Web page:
Kidd’s expert use of what he called Scotland’s “wonderful quality of light” along with technical lighting brings out the best in everything and everyone, whether outdoors or in. From episode 1.01’s opening credits and spectacular green surrounding the Glencoe munros to Claire’s “I have to go back” scene in episode 2.13 with her face exquisitely lit by the rising sun, light in all forms and shades play their own vital role in the series. That includes the dark of night because, as Claire says to King Louis in the Star Chamber, “For without darkness, there can be no light.”
If you hadn’t realized it before, lighting is an essential and highly technical art form. I know that because I Googled it and, as usual, discovered way more than I could ever absorb, even about the basics.
Expertly articulated, “Lighting is an essential tool for enhancing the video image. The subtle use of light creates atmosphere and mood, dimension and texture. It can help to convey a plot line, enhance key elements such as set color or skin tone, and signals the difference between comedy and drama, reality and fantasy.”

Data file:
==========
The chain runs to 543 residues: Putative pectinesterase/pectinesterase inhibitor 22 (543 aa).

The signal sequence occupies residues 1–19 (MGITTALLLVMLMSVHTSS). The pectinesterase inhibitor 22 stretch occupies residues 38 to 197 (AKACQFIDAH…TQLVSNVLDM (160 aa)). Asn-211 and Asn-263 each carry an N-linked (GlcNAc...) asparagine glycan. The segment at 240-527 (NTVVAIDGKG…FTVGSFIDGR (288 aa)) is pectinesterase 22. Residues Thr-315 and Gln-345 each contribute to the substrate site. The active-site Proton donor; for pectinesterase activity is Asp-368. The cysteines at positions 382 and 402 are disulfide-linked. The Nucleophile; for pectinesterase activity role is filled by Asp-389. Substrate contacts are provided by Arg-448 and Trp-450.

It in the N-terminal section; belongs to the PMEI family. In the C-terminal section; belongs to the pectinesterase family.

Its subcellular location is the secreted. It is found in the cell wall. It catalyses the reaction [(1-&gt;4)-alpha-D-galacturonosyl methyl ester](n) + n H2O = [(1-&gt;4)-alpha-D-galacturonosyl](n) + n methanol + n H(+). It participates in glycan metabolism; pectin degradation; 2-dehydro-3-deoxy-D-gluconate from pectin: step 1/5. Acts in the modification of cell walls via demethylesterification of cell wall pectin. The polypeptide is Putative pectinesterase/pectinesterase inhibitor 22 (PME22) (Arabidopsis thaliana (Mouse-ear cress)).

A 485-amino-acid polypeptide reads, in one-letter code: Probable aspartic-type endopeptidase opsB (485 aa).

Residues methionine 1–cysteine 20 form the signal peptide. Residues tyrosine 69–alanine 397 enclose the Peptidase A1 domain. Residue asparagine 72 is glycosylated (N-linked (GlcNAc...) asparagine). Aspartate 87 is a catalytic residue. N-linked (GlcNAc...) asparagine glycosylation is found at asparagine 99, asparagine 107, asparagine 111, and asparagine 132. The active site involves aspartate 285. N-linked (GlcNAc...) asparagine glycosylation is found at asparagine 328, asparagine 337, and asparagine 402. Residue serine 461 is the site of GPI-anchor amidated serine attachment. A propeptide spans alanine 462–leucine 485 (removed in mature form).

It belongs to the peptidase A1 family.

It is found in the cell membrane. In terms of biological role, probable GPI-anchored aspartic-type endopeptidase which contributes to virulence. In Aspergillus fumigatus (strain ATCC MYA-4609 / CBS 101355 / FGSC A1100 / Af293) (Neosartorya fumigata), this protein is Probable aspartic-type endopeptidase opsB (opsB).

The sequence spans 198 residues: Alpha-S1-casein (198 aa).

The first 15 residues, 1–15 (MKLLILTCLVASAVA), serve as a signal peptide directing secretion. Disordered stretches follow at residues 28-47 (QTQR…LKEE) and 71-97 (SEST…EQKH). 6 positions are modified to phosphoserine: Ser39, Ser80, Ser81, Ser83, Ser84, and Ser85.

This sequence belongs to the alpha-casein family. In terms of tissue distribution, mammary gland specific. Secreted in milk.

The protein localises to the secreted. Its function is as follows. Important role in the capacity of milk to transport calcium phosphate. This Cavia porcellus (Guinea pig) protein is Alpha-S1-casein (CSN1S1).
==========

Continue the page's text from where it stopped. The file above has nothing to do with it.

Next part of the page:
There’s the key, fill and back lights of three-point production. So many technical considerations such as:
- location—indoors or out
- time period—past, present or future
- type—hard and hot like the sun vs. soft and cool
Then there are serious tools. Bounce cards that, you probably guessed it, reflect light onto actors or objects, along with large silks to filter sunlight and a paper gel used on windows to soften exterior light—that’s called neutral density, all very technical. And, when what you really need to do is block out light, there’s the good ole, low-tech velvet curtain.
Whew, who knew?!? What I did already know, from my own observation, is that Outlander Season 1 and 2 Director of Photography Neville Kidd is a lighting genius.